Zoom has been looking to strengthen its privacy issues. In this wake, it has launched a 90-day plan of action. One of the task amid these 90 days that, it has done, is to acquire Keybase. Eric Yuan said:
We are excited to integrate Keybase’s team into the Zoom family to help us build end-to-end encryption that can reach current Zoom scalability. We are working hard, engaging top experts to help us, and not wasting any time.
This step, for Zoom, will help it make safe and more private. In addition to this, it will scale the platform to perform for more than a hundred million users. The terms of the deal have not yet been disclosed, but this is the first purchase that the company has done in 9 years.
Max Krohn, the founder of Keybase, said that it will take some time to bake Keybase’s technology into Zoom’s software. This is primarily because the product is currently used largely by security and cryptography experts and needs to be simplified for Zoom’s broad customer base. Further, Keybase's service will be part of Zoom’s paid offering. It won't be available to free users.
Even before this acquisition, Zoom has added many security features to the app. These include defaulting to the waiting room option, more host control use of a password.
Who is Keybase?
Keybase is a key directory. It maps social media identities to encryption keys in a publicly auditable manner. Additionally, it offers an end-to-end encrypted chat called Keybase Chat. Also, it has a cloud storage system called the Keybase Filesystem. Files placed in the public portion of the filesystem are served from a public endpoint, as well as locally from a filesystem mounted by the Keybase client.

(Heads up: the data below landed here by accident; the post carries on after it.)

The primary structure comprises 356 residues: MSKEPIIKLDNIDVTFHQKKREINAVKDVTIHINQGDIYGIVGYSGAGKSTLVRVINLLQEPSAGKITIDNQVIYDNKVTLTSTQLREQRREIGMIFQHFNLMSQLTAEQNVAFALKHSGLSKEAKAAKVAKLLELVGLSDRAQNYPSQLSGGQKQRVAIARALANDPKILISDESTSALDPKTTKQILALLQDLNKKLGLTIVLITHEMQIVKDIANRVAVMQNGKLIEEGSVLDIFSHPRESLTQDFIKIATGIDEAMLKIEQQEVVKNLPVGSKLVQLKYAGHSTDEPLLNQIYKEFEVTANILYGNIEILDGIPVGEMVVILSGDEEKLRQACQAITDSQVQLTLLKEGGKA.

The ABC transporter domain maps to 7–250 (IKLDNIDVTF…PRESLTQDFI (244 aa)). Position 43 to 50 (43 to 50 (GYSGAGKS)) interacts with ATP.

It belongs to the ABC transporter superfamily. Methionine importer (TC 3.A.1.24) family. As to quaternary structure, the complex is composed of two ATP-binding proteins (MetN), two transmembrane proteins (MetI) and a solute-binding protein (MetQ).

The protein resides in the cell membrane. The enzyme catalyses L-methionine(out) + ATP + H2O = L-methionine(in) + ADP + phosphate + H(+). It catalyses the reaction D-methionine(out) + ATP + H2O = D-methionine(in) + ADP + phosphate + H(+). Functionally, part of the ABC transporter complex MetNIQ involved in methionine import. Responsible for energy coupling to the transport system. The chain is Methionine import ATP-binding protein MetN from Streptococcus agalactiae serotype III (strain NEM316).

Who are Keybase clients?
Keybase supports publicly connecting Twitter, GitHub, Reddit, Hacker News and Mastodon identities, including websites and domains under one's control, to encryption keys.
It also supports Bitcoin, Zcash, and Stellar wallet addresses. It also used to support Coinbase but stopped in 2017.
How will Keybase benefit Zoom?
In the blog, Eric said that users will get cryptographic identities from Zoom Networks. This will establish trust between users and the key will only be available to the host. The servers will load a list of attendees and only allow those to attend the meeting. He also said:
We are also investigating mechanisms that would allow enterprise users to provide additional levels of authentication.